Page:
There is an assumption, that what you do online is private and visible only to yourself. However this is actually pretty far from the truth, for a variety of reasons. One of the major ones is that there’s no inherent privacy built into HTTP the basic communication language of the internet. All data sent and received using HTTP is sent in clear text, which is relayed between shared servers, hardware and routers.
At your ISP every web site you visit is potentially logged, which is how security services can identify sites that you visit. IN fact we all have a full list stored on servers at our ISP of everything we do online. Every site we visit, every file we download every video we watch – it’s all there although currently you do need some sort permission to view these logs.
The reality is that the web is built up on a network of shared hardware so there are numerous points where your privacy is at risk too. The basic problem is the lack of any built in security in HTTP, even the basic layer that HTTPS provides to so-called secure sites is missing. Your data flows through the wifi and ethernet of a thousand servers across the world – all capable of interception and logging.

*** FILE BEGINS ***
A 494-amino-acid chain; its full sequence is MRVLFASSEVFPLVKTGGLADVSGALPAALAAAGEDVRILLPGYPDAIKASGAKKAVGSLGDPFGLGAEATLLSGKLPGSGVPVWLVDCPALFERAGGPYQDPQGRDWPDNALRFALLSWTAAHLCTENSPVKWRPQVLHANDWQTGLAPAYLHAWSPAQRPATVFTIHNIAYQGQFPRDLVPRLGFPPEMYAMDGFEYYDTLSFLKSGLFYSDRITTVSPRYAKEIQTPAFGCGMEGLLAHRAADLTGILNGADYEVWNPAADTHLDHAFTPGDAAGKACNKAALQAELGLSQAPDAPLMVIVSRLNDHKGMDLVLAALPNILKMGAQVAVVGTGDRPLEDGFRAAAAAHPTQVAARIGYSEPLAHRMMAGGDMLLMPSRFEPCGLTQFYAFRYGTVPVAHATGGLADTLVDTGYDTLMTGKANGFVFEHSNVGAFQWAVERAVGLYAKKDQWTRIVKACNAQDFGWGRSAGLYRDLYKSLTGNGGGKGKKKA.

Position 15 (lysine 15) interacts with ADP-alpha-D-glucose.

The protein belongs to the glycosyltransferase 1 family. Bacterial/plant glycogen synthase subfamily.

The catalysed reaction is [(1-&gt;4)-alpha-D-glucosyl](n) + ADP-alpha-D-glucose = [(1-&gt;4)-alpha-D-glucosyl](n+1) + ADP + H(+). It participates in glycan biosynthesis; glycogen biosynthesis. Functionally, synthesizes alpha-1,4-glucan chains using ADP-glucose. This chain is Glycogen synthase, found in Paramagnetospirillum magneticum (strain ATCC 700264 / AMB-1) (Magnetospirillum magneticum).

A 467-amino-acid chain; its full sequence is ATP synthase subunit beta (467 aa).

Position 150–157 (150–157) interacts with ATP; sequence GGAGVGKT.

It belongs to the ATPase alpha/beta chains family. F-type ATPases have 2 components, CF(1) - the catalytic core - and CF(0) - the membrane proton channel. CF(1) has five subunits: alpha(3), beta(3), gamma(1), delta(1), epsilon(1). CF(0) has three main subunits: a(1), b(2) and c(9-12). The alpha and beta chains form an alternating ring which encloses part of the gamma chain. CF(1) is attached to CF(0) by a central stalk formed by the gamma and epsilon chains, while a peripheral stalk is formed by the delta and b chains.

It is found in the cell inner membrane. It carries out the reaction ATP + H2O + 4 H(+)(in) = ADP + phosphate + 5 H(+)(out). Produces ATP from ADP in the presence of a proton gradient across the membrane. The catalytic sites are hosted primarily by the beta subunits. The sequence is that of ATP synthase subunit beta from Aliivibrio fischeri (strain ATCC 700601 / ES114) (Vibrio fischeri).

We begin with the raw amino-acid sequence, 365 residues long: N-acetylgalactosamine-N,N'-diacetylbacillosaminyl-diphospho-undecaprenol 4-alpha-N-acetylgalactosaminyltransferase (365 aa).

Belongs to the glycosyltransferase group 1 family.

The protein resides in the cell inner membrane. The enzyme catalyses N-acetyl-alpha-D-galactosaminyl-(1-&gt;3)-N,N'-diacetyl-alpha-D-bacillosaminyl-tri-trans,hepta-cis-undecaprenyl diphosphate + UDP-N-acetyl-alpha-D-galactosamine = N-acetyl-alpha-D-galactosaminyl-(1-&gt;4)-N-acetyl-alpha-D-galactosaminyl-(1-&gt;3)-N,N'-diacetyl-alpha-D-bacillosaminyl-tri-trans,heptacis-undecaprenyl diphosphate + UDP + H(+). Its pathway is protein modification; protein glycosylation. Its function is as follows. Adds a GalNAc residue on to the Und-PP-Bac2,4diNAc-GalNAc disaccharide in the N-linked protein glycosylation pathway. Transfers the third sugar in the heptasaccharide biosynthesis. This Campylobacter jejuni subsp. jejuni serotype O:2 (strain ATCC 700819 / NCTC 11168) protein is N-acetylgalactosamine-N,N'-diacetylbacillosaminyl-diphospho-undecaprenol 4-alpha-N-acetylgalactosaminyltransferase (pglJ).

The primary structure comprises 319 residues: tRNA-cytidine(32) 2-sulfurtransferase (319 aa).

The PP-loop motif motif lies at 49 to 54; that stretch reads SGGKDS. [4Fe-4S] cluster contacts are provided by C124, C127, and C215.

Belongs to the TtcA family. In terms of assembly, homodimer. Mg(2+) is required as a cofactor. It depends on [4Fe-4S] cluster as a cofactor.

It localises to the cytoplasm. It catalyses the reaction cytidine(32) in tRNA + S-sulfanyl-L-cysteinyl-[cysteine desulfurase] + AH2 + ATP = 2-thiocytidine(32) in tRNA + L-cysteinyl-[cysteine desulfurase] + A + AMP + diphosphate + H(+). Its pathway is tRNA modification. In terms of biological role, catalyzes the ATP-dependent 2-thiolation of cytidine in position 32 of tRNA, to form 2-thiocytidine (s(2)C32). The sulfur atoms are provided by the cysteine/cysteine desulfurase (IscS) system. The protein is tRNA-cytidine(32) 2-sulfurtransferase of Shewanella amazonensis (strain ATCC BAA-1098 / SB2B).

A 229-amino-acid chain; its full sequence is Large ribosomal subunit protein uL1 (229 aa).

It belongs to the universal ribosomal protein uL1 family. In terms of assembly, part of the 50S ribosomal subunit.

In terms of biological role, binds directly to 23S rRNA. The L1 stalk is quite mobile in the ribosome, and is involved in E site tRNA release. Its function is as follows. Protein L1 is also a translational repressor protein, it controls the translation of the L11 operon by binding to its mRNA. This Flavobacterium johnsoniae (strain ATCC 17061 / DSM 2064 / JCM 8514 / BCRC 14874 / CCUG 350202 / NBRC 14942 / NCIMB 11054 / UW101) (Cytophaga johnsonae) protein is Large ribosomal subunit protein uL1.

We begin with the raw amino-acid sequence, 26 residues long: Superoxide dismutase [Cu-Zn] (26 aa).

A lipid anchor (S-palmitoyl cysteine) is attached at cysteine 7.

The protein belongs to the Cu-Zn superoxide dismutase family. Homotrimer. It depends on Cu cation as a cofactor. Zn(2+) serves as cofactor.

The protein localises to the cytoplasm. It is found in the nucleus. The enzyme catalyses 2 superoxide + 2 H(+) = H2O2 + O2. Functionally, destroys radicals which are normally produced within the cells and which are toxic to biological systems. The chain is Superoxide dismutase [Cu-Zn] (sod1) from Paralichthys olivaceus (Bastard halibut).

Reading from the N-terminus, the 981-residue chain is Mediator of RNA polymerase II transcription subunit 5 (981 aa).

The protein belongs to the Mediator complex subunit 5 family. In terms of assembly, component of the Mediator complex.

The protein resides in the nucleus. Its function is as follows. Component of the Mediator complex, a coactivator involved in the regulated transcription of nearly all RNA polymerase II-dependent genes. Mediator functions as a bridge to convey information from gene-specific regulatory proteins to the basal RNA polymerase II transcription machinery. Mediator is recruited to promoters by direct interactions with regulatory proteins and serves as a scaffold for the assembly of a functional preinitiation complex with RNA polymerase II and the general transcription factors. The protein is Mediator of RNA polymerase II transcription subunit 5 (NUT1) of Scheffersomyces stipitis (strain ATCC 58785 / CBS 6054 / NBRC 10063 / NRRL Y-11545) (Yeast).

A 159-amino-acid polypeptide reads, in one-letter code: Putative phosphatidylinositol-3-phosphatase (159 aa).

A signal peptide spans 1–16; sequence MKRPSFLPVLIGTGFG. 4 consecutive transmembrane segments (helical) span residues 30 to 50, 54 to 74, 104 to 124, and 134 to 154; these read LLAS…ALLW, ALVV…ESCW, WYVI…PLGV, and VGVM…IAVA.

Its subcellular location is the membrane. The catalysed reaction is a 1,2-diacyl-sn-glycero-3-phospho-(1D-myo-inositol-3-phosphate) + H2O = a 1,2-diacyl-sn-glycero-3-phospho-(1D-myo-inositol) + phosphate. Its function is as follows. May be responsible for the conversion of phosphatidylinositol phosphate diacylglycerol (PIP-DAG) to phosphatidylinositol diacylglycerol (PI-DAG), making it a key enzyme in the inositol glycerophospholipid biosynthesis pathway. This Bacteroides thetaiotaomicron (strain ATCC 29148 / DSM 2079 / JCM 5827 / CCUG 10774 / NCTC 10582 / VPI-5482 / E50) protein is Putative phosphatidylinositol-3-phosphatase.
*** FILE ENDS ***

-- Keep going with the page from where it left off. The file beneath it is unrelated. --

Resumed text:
You can protect yourself of course, the key here is encryption. Your data will always have to use the shared resources of the internet but applying a layer of encryption will provide a huge security boost. Most people now who are concerned with privacy issues will use a VPN, this is one the more popular in this Identity Cloaker review which comes recommended.
There are lots of others of course, but it’s worth checking out the features and credentials. For effective security, encryption is paramount but there are other aspects to consider. For a start the VPN servers that provide the connection must be properly configured to provide a secure tunnel. Another aspect that is often forgotten is log retention, when you use a VPN then your logs are effectively transferred to the VPN provider. You should find out what there policy is regarding this data – ideally no logs should be retained at all otherwise you are simply transferring the privacy risk to some extent.